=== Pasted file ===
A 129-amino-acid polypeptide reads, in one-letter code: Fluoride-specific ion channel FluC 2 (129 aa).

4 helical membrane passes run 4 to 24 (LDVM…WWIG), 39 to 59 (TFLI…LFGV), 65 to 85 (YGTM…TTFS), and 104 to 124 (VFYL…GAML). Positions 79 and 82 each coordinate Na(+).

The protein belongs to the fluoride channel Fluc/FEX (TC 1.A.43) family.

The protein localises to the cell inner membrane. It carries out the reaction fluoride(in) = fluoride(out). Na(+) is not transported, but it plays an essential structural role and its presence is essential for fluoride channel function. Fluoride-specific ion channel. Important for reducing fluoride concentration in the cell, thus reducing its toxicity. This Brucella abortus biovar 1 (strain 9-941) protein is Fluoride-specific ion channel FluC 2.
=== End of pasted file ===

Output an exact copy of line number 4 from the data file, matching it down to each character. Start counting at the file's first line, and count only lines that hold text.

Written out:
The protein localises to the cell inner membrane. It carries out the reaction fluoride(in) = fluoride(out). Na(+) is not transported, but it plays an essential structural role and its presence is essential for fluoride channel function. Fluoride-specific ion channel. Important for reducing fluoride concentration in the cell, thus reducing its toxicity. This Brucella abortus biovar 1 (strain 9-941) protein is Fluoride-specific ion channel FluC 2.